Sepsis research at UCSF. UCSF has a long and rich history of studying patients with sepsis to understand its contribution to the development of acute respiratory failure, specifically acute lung injury, and multiple organ failure. There have been several studies completed at UCSF supported by NIH R01 grants to study the role of biologic markers for understanding pathogenesis and prognosis in sepsis. Furthermore the patients with the highest mortality in the NHLBI ARDS Network have been those with sepsis. UCSF is a site for the ARDS Network Phase III Clinical Trials since 1995. At UCSF, our group of Pulmonary and Critical Care Medicine specialists have active research programs that have novel approaches to early diagnosis, pathogenesis, and treatment of sepsis.

These programs include:

  • Laboratory-based molecular, cell, and animal studies of sepsis in mice, rats, and large animals (including sheep) with a focus on better insights into the pathogenesis and potential treatment pathways for severe sepsis.
  • Allogeneic human bone marrow-derived mesenchymal stem cells are being tested in animal models of sepsis, including a novel ex vivo perfused human lung preparation.
  • Another focus is the potential role of platelets and the therapeutic value of platelet inhibitors on lung infection that often leads to sepsis.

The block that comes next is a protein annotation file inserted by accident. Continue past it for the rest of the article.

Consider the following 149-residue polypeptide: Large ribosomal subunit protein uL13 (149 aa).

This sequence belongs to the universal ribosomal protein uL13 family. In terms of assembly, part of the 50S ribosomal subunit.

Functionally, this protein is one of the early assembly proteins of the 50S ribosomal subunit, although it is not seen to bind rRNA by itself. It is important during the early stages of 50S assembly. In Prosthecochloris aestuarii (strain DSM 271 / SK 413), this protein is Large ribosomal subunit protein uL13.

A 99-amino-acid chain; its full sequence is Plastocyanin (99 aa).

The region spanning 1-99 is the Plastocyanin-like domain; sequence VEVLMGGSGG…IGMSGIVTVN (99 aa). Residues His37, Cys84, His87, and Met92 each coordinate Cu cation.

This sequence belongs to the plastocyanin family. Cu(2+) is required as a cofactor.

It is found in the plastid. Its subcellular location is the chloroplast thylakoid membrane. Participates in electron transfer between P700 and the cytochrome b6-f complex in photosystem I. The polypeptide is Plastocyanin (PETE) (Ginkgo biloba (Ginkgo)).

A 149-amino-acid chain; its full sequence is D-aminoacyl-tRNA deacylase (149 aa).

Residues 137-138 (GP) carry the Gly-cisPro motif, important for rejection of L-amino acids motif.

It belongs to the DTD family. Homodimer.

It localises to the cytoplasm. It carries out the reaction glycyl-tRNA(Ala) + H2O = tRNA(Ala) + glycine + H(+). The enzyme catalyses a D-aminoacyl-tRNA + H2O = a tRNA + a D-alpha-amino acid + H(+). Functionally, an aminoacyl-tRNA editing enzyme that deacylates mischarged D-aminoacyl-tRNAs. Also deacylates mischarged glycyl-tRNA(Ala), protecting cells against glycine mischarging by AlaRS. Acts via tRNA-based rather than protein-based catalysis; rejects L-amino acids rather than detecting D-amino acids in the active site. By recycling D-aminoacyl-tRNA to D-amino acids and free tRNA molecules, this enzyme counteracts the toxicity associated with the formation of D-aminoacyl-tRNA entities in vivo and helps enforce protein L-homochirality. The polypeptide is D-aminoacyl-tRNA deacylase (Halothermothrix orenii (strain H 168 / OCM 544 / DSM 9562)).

• There is a new exciting program researching the influence of passive and active cigarette smoke exposure on the development of multiple organ failure following sepsis from a pulmonary or non-pulmonary cause.
  • There is also a program studying candidate genes that may predispose specific groups of patients, including African-Americans, to the development of sepsis and organ failure from serious infections.
  • There is a particular interest in the role of the noradrenergic sympathetic system in regulating host response to localized and systemic infection.
  • New studies have also been initiated to evaluate the potential importance of epigenetic changes or alterations in patients with sepsis that may predispose them to the development of multiple organ failure.
  • There is ongoing participation in a phase III NHLBI ARDS Network clinical trial to test the role of statins in reducing the sequelae of acute lung injury from infectious causes.
  • There is a major clinical research program to study patients early in their clinical course, specifically in the Emergency Department, prior to admission to the ICU, in order to identify clinical and biologic markers that provide insight into the pathogenesis and prognosis of patients with sepsis.

The research environment encompasses both basic laboratory and clinical research and includes important collaboration with fellows and faculty from the departments of Anesthesia, Pediatrics, Surgery, Medicine and the Cardiovascular Research Institute. There are fellows, Assistant Professors, Associate Professors, and Professors involved in all of this basic and clinical research.